There’s a new grape king in Niagara-on-the-Lake — and his name is Erwin Wiens.
The Grape Growers of Ontario and Farm Credit Canada announced Wiens as the 66th grape king on Tuesday.
He succeeds last year’s grape king, Ben Froese, who also is from NOTL.
The person chosen each year acts as an ambassador for the province’s grape growing industry and attends functions across the country on its behalf.
“It’s representing the organization at the different festivals and events (and) also representing the organization at the government level,” said Wiens.
Wiens was nominated by his peers for the title, which is an honour in itself, he said.
“Being recognized by my colleagues, by all my peers, and all my friends as the grape king — it just overjoyed me,” Wiens told The Lake Report Tuesday afternoon.
In addition to his new title, he also is deputy lord mayor of Niagara-on-the-Lake and sits on many municipal and regional committees.
Wiens said none of this would have happened without his wife, Dorothy Soo-Wiens, and his four daughters, Brianna, MacKenzie, Taylor and Jessica.
Dorothy was never a farm girl, he noted, and was brought into farm life through Wiens.
Together, they own 120 acres in Niagara-on-the-Lake, producing high-quality grapes like Chardonnay, Riesling, Pinot Gris and Merlot.
“She’s embraced it. And my kids embraced it. And they went through all the highs and the lows,” he said.
He joked that Dorothy should be the grape queen and he the grape prince.
The grape king is a “long standing tradition” that started in 1956 with just a cape and a crown, but has evolved to the signature jacket worn with the chains of office, said Debbie Zimmerman, chief executive officer for the Grape Growers of Ontario.
“That’s sort of a piece of the puzzle that a lot of people don’t understand, but the chain of office is very reflective of a mayor’s chain of office where it has all of the grape kings who have been in the role since the organization started,” she said.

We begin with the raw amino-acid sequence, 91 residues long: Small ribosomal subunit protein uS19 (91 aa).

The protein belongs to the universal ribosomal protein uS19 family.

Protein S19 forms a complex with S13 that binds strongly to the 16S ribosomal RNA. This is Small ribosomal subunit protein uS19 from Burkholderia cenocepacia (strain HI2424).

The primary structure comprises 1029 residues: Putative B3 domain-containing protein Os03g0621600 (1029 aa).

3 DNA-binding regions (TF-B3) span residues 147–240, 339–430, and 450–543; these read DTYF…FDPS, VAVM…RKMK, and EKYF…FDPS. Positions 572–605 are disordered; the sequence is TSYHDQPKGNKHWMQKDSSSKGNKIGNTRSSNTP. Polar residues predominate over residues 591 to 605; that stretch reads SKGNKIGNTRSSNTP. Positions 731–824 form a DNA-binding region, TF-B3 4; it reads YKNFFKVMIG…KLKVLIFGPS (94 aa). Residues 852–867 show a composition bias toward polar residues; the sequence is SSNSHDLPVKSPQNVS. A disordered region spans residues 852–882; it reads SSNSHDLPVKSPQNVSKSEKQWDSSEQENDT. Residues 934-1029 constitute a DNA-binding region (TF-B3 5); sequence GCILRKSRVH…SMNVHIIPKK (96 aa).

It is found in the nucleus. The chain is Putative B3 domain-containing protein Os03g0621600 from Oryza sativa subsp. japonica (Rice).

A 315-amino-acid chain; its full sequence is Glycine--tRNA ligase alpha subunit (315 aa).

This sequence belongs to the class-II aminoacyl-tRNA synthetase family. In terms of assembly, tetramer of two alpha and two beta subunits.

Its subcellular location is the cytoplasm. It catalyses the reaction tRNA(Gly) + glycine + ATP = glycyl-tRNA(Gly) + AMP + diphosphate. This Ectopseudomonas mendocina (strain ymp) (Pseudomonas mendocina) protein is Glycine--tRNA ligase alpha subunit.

She added that the name grape king is gender neutral and three women have won it in the past. Its role “is to remind people of what we do as growers.”
She noted that every bottle of wine starts in the vineyard.
“What would we be if we didn’t have the grape and wine industry?” she said.
“So it’s telling the growers’ story — there is the end production, which is wine, but you don’t have good wine without great grapes,” she added.
Each nominee’s farm was inspected by a panel of expert judges from the Ontario Ministry of Agriculture and the University of Guelph.
The judges assess the nominees’ vineyards through a number of criteria including diseases, insects, weed control, soil management and the quality of the vineyard.
Along with assessing the farm, the grower is interviewed, which allows the judges to get a sense of their knowledge in the industry.
Wiens said there’s a lot of tough questions by experts.
“Which is great because metal sharpens metal. I love having those conversations,” he said.
Wiens said he feels lucky to be a part of this.
“Anytime I can do anything to advance the industry, it makes me so happy to do it.”
Wiens’s duties will start this weekend at the Invitational Grape Stomp on Sept. 17 at Montebello Park in St. Catharines and continue on Sept. 23 in the annual Grande Parade at the Niagara Grape and Wine Festival.